Teach Your Monster to Read is an online game that pairs up with the Start To Read pack from Usborne Books & More. The game is free and anyone can register for an account to play, but it works seamlessly with the Start To Read pack. The pack comes with 8 beginning readers, a parent guide, and an alphabet poster to track our letter-learning progress. The readers are dual readers, meaning that the page on the left is meant to be read by the parent and the page on the right is read by the child. The child pages focus on letter sounds and identifying letter combinations that were taught through activities in the parent guide and through practice on Teach Your Monster to Read.

teach your monster to read

My daughter could already identify most of the letters when we started the program, except for the tricky ones that look different in certain fonts, but this has been our first real practice in learning the phonemic sounds. This is new territory for me as my son learned to read without any real instruction. He told me he could read one day and that was that. Now at age 7, he reads well beyond his age. I don’t have an educators background so some teaching experiences seem scary, but the Start to Read pack has been a great guide. I don’t have to guess what to teach, it is laid out for me. I also purchased the Phonics Workbooks and these are fun ways to reinforce learning the letter sounds while using hands-on interactive activities.

phonics workbook 3     phonics workbook 4

I’ve heard of several other programs that I am interested in trying for reading, but for the time being, I am very happy with how this program is working for us. And when my daughter asks me if we can practice reading, it makes my heart smile.

What is your favorite reading program to use with your kids?

 

 

Our Book List: What We’re Using for Preschool

preschool booklist

This year we are officially starting preschool with my daughter. While I won’t be forcing any work on her, I want to be prepared with preschool-level curriculum that she will be able to use and learn from. Last year was our first year of homeschool and she loved sitting at the table with us while we did first grade work and I spent a lot of time searching for things for her to do and modifying 1st grade work to fit her level. While my preschooler will spend a lot of time doing creative activities and playing with play doh or sand, this year we’ll be more prepared with other learning activities.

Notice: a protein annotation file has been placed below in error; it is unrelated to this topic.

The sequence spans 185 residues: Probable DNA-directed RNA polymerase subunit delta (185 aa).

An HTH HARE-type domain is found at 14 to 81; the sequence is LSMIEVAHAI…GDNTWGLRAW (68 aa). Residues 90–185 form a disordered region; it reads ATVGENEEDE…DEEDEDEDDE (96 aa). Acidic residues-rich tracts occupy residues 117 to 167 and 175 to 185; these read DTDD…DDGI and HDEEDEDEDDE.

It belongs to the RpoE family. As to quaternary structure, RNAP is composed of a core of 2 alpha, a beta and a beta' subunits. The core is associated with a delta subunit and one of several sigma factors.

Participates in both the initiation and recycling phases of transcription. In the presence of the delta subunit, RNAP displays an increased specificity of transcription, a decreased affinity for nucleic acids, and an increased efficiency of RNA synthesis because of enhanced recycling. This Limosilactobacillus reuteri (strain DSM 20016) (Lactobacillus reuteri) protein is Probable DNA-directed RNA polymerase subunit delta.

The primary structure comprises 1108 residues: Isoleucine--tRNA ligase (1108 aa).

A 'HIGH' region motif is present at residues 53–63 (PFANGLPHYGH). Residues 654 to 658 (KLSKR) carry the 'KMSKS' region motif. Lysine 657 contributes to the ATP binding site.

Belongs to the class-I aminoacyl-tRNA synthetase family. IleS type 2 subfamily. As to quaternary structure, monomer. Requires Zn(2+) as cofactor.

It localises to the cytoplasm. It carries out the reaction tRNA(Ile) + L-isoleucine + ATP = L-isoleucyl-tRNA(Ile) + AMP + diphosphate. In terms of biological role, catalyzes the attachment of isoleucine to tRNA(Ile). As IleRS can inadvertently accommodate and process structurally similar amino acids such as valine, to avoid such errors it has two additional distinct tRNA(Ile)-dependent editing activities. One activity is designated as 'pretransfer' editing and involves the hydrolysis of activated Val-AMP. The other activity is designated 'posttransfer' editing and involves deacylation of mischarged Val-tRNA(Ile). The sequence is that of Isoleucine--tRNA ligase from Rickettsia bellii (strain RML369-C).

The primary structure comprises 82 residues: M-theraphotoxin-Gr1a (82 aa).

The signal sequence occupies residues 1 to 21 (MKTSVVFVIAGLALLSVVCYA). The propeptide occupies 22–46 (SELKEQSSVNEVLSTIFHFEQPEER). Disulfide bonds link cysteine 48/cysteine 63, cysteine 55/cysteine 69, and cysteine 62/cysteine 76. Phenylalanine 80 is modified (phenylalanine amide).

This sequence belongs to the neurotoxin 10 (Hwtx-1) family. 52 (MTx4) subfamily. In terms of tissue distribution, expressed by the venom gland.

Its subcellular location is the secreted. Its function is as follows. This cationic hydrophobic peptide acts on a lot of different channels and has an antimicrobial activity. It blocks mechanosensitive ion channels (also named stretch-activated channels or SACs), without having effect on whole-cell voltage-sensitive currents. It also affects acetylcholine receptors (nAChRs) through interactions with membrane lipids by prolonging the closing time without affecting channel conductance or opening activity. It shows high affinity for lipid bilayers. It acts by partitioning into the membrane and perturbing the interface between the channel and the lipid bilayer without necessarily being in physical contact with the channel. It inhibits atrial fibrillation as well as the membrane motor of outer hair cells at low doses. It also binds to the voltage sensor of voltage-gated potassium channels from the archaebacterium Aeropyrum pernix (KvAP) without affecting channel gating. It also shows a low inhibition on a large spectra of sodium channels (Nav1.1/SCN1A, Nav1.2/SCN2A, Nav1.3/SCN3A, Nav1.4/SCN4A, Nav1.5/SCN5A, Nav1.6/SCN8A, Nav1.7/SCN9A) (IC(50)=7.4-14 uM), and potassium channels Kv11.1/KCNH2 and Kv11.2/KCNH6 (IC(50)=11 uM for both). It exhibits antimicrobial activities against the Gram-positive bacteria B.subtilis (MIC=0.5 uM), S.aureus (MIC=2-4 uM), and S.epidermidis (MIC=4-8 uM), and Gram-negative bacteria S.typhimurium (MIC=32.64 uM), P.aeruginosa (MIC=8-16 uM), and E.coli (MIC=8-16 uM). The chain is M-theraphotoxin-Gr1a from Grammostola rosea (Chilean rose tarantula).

Reading:

Start To Read Pack – The Start to Read Pack introduces letter sounds and follows the synthetic phonics system. It comes with 8 beginning readers, an activity book that reinforces the letter sounds, and a colorful poster to help us identify and master our letters.

Very First Reading Set – This 15 book set includes level one readers that focus on shared reading – the parent reads one page and the child reads the next. The pages that children read helps them master word sounds and builds up reading confidence. The end of each book includes story review activities, sequencing, and phonics lessons. The set also comes with a parent guide and online resources for additional learning resources.

Start to Read Pack

Math:

First Illustrated Math Dictionary – We’ve got this on our shelf already but we’ll be using it a lot more this year. The math dictionary introduces basic math concepts from counting to shapes and so much more (great for pre-k through 2nd or 3rd grade as it covers fractions and symmetry and lots of other advanced topics). It includes activity ideas as well. We’ll focus on learning the concepts and use our math manipulatives kit (bear counters, rulers, pattern blocks, etc.) that we got for our math program last year. If you want to know more about how we use our manipulatives kit (because we use it all the time) read my math post here.

Wipe-Clean First Math – This wipe-clean activity book comes with its own dry erase marker so kids can practice their early math skills in a fun way. We have others from this series and they get used constantly around here!

first illustrated math dictionary   first math